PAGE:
By: Matthew Chilton, Honors College Freshman
On October 25th, I traveled with members of the Honors College on a Living-Learning Experience (LLE) called Simply Delicious. These LLEs are opportunities for students to explore outside the University and are a chance to build relationships with donors, business leaders, and fellow students. This trip was focused on agricultural business in Greenville and the surrounding cities.
Students eagerly loaded onto the bus at 2:30 p.m. at Minges Coliseum. The first half took place at the Starlight Farm on the outskirts of Greenville. The farm, owned by the Boutilier family, is used to supply their restaurant Starlight Café here in Greenville. The Boutiliers pride themselves in their all organic, low-impact farming. Mr. and Mrs. Boutilier guided us through planted mounds and pecan trees. The field was a little less than a quarter acre, which was a surprise to me to see that only a small plot of land is needed to stock a restaurant. (They do, however, use products from other local farms for their restaurant as well.) The Boutiliers explained various farming techniques that they employ in order to produce a high yield.
The modern farming industry, they pointed out, has an array of technologies that allow a single individual to operate a vast amount of land while using less labor. Tractors allow for plowing, combines are great for harvesting, and pesticides ensure that plants are bug free; however, the Boutiliers have adopted farming techniques that have been around since the Middle Ages. The goal of this is to grow crops for quality rather than quantity, which saves the owners money on supplies and land. Tactics like drip irrigation waters plants directly at the basal root and saves an exponential amount of water compared to a sprinkler. Also, caring for plants by hand allows them to inspect the crops for disease, something that mega farms can rarely do.
The Starlight farm grows an array of crops: beats, turnips, artichokes, tomatoes; and an array of herbs like basil, mint, and rosemary, to name a few. They also have a number of animals on their land, such as cows, sheep, chickens, apiaries filled with bees, and some friendly farm cats. They explained how to care for each animal and their significance to the farm; for instance, the sheep that they care for are an endangered breed that the major farming industry has discarded because of its wool properties. It seems that everything on the farm is carefully thought out in order to have a positive ecological impact. The Boutiliers recognize that it is a lot of work for two people, but they take immense pride in their work because they can produce something that can be shared with the community of Greenville.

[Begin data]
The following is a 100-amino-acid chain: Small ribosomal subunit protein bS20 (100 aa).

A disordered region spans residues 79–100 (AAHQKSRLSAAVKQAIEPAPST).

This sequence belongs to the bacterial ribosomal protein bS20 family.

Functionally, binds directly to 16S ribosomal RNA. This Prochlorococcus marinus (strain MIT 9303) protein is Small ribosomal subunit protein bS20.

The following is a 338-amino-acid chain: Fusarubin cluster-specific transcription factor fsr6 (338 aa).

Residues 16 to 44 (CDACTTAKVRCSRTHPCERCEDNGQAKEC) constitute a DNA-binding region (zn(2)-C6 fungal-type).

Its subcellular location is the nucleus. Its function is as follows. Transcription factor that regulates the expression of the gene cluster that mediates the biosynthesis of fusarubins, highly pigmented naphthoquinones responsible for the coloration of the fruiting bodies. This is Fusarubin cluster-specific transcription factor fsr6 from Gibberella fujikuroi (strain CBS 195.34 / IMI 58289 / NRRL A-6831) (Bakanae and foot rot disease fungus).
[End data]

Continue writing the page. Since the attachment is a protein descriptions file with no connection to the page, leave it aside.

After saying our goodbyes, we loaded back into the bus to go to Ayden where the Simply Natural Creamery is located. We were greeted with the smell that let us know we were certainly in the right place. Simply Natural Creamery is a brand new creamery owned by the Moye family. The creamery utilizes the family-owned dairy farm comprised totally of Jersey Cows, a fact they proudly display on their products.
The tour started with a video presentation of the milking process. The creamery has state-of-the-art technology that ensures that the milk is pasteurized and filtered properly, then separated to make certain dairy products. We then proceeded on a tractor ride throughout the facility and were shown the various feed types that the cows eat depending on the stage of the cow’s development. All of the feed is grown and separated on site, lending to the “Simply Natural” name.
The next stop was my favorite: “Calftown USA” is what the Moyes call it. Since the type of milk can be affected by the cow’s health, the Moyes ensure the health of all their cows by raising them from birth on site. Calftown is a plot of land that is sectioned off in order to provide a safe place for the calves to develop in their first few weeks. Each calf is placed in a dog house and given a square meter of outside space fenced off. We were allowed to go up to the calves and pet them. They were very docile and loved to be rubbed on their heads and necks. They acted like dogs in that they licked anyone nearby. The guide explained to us how they assist the mother cows giving birth. We then proceeded to the birth pen, where a one-hour-old calf was standing and gathering its bearings.
After leaving Calftown, we went to the holding and milking parlor and watched the milking process in-person. The parlor smelled sweet with the aroma of milk. The cows appeared calm and looked like they were enjoying the process. We learned that a single cow can deliver over five gallons of milk a session and that they have two milking sessions a day. Given that they have over 180 cows milked a day, the average day can yield anywhere from 1,800 to 2,000 gallons of milk, which can be sold the same day in a carton on the shelf of their store.
The final task on our agenda was to enjoy some complementary ice cream. Simply Natural Creamery has an assortment of flavors from Reese’s Peanut Butter to cherry vanilla. I enjoyed their cupcake-flavored ice cream, which was noticeably sweeter and lighter than store brand. It was the perfect end to an afternoon on the farms.
I am certainly thankful to have the opportunity to go on Living-Learning Experiences like this one. It is not possible to have such a great time off-campus without the support of the donors of the Honors College. I would like to express my gratitude toward those who put forth the time and effort in order for these programs to exist. Without their support, a unique educational experience such as this and countless others would not be possible. I am excited to hear about the next Honors College outing and will be sure to reserve a spot!